KC is a self-taught cook with 22 years of experience, and a single mom. She loves sharing her recipes and cooking for family and friends.
My Uncle Terry Was an Excellent Cook
I’m not a big fan of long, blog-style recipes, so I’ll keep this short.
My great-uncle was an amazing person and an excellent cook. Unfortunately, not everyone in my family was a good cook, so I learned a lot of my skills by myself. Terry was one of the few people in my family who taught me anything about cooking, and this recipe was one of my favorites. I’m so glad he shared it with me. Terry passed away a while ago, and I wanted to share a little piece of him with the world. I hope you like it!
Note: I have included some detailed notes about some of the instructions, which are listed directly below the instructions. The note numbers correspond to the instruction numbers.
|Prep time||Cook time||Ready in||Yields|
1 hour 45 min
Serves 6 to 9 people (2 to 3 shells per person)
- 18 jumbo pasta shells, dry
For the filling:
- 1 (15-ounce) container ricotta
- 2 to 3 eggs, beaten
- 1 pound mozzarella cheese, shredded
- 1 (9- or 10-ounce) package frozen chopped spinach, cooked
- 1/2 pound (about 5 to 6 slices) bacon, cooked (optional)
- 1/4 teaspoon nutmeg
- black pepper, to taste
- salt, to taste
For the sauce:
- 1/2 cup (1 stick) unsalted butter
- 2 to 3 cloves garlic, minced
- About 1/4 cup lemon juice
- 1 cup heavy cream
- About 3 ounces Parmesan cheese, shredded
- Reserved bacon, cooked, crumbled (optional)
- Fill a large pot with water to boil on high. Cover until boiling, then generously salt the water. Do NOT add any kind of oil to the water. Once the water has returned to a rolling boil, add shells and cook, uncovered, according to package.
- While you are waiting for the water to boil before cooking the shells, cook spinach and bacon according to their packages and your preferred method.
- When the pasta is done boiling, drain it and set aside. You don’t need to reserve any pasta water.
- Once the spinach is cooked, drain it and set it aside to cool. In a medium to large mixing bowl, add the ricotta and the eggs and mix well. Once combined, take a rubber spatula, and use it to flatten and smooth the mixture.
- Season the filling now so you can see it. First season with the nutmeg, lightly dusting the surface of the mixture. Next, season it with the salt and pepper to taste. Mix to incorporate the seasoning evenly in the mixture.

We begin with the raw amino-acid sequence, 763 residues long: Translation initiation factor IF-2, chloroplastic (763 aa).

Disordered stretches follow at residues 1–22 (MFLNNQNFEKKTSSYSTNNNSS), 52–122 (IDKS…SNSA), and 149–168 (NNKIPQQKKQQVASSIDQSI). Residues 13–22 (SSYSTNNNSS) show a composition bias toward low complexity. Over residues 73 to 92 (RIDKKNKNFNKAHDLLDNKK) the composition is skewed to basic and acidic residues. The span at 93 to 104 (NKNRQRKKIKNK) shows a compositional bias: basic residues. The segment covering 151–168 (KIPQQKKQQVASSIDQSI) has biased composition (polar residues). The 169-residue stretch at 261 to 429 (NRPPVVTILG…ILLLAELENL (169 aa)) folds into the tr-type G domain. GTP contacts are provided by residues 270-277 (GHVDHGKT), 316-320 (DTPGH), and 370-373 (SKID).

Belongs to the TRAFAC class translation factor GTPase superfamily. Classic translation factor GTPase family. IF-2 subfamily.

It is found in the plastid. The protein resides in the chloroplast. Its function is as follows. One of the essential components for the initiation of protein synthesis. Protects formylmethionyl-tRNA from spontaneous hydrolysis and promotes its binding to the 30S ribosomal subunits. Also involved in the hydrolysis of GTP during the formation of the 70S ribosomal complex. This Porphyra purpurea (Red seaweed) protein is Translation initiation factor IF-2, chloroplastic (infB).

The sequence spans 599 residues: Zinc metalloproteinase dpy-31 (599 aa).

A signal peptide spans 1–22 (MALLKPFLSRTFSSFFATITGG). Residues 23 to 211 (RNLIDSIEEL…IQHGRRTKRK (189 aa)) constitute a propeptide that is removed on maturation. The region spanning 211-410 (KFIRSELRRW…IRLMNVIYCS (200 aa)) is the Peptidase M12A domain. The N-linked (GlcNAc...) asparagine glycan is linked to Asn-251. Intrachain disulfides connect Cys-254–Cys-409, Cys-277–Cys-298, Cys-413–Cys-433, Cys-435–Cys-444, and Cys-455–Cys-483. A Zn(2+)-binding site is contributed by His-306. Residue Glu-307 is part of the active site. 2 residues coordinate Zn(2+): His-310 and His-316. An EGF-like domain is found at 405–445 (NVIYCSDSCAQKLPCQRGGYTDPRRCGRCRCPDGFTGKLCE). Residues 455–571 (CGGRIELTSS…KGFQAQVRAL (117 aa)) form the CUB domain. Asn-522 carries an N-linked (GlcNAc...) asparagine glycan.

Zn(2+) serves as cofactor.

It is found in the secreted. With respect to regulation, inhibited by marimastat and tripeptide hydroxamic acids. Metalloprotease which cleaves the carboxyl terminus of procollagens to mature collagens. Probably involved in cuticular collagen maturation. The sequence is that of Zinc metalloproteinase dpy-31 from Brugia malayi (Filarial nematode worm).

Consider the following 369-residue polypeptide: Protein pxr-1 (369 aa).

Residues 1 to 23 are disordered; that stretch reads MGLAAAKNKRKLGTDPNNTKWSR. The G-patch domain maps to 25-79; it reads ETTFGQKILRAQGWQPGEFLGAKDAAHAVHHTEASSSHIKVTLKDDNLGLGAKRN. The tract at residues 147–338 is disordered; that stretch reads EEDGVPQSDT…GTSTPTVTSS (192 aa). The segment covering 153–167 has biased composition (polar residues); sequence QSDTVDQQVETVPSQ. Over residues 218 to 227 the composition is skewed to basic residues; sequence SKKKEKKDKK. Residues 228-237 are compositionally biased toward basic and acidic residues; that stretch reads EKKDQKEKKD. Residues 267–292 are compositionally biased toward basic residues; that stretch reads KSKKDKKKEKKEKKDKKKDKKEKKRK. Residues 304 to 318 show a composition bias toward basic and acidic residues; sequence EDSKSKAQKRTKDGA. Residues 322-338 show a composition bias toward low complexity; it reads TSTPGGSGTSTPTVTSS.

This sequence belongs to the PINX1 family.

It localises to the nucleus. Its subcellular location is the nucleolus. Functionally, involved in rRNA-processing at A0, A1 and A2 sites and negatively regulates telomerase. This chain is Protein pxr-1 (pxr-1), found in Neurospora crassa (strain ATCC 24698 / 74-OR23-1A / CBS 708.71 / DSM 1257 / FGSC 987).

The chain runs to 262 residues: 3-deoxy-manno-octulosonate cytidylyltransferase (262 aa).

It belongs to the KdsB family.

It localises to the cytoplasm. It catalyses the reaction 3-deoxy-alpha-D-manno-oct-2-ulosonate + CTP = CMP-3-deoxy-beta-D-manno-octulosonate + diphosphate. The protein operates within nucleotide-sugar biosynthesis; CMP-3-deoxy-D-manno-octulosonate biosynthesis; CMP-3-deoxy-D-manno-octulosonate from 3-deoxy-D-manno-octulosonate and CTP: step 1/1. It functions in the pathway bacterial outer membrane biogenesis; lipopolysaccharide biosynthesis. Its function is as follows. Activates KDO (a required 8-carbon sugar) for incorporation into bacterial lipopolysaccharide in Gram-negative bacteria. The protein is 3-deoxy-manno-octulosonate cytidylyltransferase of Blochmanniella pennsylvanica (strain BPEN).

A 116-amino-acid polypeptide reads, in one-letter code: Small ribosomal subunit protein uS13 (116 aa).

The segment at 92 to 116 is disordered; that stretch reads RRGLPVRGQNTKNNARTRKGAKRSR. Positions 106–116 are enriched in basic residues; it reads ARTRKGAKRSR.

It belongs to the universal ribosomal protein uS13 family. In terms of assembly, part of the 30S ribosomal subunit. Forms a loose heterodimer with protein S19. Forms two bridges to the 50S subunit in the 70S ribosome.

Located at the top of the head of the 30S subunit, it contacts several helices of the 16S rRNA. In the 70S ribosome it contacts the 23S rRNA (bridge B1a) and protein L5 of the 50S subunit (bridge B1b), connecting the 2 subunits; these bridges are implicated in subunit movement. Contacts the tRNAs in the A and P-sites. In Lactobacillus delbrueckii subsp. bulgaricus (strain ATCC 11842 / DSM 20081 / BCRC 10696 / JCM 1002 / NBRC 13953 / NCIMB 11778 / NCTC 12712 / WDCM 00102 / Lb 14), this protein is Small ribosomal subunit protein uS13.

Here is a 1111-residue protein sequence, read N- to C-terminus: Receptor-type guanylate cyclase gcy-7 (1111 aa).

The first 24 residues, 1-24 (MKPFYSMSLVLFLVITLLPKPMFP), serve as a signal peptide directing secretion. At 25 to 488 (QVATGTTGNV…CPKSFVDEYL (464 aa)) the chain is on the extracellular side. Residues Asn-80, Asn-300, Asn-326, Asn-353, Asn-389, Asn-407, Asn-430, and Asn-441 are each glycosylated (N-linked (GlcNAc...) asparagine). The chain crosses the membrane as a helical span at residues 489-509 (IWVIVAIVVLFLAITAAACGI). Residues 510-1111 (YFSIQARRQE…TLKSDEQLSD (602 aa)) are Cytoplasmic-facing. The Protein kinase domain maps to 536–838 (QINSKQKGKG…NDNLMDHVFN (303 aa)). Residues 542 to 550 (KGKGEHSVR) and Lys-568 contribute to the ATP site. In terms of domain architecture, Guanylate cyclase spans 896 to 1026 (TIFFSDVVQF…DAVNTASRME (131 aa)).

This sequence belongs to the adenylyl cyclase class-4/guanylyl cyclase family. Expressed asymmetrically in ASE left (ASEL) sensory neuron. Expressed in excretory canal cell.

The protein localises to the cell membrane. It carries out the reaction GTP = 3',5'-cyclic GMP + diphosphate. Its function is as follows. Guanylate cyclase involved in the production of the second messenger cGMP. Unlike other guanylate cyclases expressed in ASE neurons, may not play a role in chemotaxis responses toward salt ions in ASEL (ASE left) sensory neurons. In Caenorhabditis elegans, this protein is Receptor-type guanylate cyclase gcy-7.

- Add in the mozzarella or Italian blend cheese, and mix well. Then add the spinach and combine. The spinach can be a little warm but not so hot that it cooks the eggs. If you are using bacon, crumble it well. You can add it to the mixture and combine, just top the shells with it, or put some in the mixture and reserve some to top the shells.
- Line up the shells, filling mixture, and a casserole or baking dish or pan. Take one shell out at a time. Be careful to peel it away from the other shells if any of them stick. If some do split or break apart, you can still sort of wrap the shell around the filling.
- Hold the shell in your hand, and use a tablespoon, your other hand, or another utensil to carefully scoop the filling into the shell. You may need to hold the shell open while stuffing. Once you have stuffed the shell to the point that the filling is slightly overstuffed, place it in the pan, and try to lean it against the edge in a corner.
- Repeat step 8, carefully propping the next shell against the first, forming a row; then begin another until all of the shells are filled.
- Once you have stuffed all of the shells, if you have any leftover filling, try to find shells that look like they could hold a little more and divide the remaining filling between them.
- When all of the filling is used, set the shells aside. Preheat the oven to 350°F while preparing the sauce.
- In a medium-sized saucepan, melt the butter on medium-low until completely melted. Mince the garlic (or use pre-minced) and add it to the pan; you may need to lower the heat even more. Sauté the garlic briefly, about 1 minute or less. You don’t want to brown the butter or the garlic.
- Add the lemon juice. You can put it on medium or medium-low for the juice. After adding the juice, just briefly allow it to steam, about 1 minute.